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Rate your generators

What brand do you prefer?

  • Honda

    Votes: 32 62.7%
  • Generac

    Votes: 4 7.8%
  • Coleman

    Votes: 0 0.0%
  • Briggs & Stratton

    Votes: 3 5.9%
  • DeWalt

    Votes: 0 0.0%
  • Other?

    Votes: 12 23.5%

  • Total voters
    51

nickndfl

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#2
There was a thread on this last year. I had a ching chong generator, but sold it because I could probably never get fuel for it for an extended period of time. I can go a week with no electric, but two weeks no a/c in the summer is a bitch.
 

D-FENZ

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#3
If I voted in this one it would do nothing but add random to the mix. I don't really know how it stacks up vs. the others but I did vote with my wallet and bought a small Honda eu2000i inverter generator. I love it.

The price at around $950 is on the high side but available online with free shipping and no tax if you look. They are impossible to find used. It's extremely portable like a suitcase at 40 pounds or so and puts out 1600 watts-2000 peak barely sipping fuel and whisper quiet. The reason I bought is was that I have a diesel pickup that just does not want to start in cold temps without the block heater plugged in. This thing can get thrown in the back seat (fuel cap seals tight, no fuel vapors ever) and used as needed. I also picked up the 12 volt plug/harness that can be used to charge the pickup batteries while it heats up the engine. I direct the exhaust heat toward the oil pan.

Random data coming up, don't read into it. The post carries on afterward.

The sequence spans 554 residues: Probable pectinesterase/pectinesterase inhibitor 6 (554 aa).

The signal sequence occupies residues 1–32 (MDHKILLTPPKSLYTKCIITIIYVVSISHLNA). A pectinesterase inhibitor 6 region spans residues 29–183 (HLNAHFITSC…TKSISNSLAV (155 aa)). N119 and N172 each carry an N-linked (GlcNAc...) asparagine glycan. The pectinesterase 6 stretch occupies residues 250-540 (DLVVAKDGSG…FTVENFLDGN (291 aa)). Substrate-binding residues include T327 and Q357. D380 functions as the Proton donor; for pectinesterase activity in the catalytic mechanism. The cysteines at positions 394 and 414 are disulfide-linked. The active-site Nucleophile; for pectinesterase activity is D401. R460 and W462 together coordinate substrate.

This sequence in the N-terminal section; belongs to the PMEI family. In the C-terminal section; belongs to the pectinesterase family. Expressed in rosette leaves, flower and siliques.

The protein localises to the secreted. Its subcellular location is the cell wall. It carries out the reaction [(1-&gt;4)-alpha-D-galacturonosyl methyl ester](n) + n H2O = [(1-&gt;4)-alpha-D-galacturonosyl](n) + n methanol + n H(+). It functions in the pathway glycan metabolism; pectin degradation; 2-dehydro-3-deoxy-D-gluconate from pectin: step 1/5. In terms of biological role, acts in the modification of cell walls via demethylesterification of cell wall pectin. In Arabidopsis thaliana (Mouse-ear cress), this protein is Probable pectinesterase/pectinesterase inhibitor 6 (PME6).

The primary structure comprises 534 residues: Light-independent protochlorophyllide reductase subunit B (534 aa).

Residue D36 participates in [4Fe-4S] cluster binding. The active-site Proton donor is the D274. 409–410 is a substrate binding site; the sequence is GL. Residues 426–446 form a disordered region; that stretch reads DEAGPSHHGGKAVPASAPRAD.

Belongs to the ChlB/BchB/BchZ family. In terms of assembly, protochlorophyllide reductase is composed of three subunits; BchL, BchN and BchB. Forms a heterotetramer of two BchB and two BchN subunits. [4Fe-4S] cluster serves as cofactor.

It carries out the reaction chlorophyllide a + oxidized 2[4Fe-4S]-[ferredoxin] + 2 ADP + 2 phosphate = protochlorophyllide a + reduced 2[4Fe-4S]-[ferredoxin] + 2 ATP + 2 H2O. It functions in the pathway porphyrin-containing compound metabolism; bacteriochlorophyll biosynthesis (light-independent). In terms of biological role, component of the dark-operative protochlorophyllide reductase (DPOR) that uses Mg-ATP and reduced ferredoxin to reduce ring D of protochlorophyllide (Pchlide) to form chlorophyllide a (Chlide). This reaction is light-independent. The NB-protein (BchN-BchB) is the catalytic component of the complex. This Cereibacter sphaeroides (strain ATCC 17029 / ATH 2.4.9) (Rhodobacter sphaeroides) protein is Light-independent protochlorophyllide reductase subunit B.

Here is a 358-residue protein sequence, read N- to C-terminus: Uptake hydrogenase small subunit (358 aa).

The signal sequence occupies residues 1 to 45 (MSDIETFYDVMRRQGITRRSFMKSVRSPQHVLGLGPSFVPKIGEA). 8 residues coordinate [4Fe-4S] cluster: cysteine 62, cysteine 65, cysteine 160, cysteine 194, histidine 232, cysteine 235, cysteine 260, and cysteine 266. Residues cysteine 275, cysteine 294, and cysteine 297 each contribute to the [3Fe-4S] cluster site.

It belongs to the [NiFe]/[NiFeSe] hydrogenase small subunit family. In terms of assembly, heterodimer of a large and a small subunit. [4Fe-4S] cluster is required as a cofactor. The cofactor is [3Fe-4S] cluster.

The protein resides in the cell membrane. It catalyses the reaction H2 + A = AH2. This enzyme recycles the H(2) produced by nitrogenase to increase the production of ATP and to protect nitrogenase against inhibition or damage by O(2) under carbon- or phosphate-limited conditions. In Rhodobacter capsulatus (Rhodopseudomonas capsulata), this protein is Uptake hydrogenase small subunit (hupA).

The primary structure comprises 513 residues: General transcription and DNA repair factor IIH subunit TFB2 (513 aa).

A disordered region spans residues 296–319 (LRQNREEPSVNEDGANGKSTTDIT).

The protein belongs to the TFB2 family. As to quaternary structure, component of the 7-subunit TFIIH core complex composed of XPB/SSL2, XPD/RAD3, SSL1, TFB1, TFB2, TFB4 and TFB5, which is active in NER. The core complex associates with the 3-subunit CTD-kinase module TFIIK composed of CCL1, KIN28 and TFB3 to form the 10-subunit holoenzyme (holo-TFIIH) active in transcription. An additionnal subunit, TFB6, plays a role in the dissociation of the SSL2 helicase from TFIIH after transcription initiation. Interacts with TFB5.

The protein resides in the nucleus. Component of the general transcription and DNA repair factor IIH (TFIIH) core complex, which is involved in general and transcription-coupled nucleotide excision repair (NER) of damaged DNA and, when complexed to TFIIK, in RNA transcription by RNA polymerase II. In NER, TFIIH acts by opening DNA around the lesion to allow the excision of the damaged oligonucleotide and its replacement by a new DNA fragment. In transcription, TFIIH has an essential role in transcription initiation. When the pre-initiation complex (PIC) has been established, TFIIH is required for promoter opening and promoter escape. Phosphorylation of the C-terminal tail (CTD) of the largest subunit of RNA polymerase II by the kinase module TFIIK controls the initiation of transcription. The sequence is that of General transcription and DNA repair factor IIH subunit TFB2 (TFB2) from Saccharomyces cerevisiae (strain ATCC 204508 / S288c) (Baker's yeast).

It is about as easy to carry around and use where needed as it would be to drag extension cords. I store it in a Greenlee bender box that serves as a faraday cage in case the SHTF. I was told it should run up to 10,000 hours properly maintained.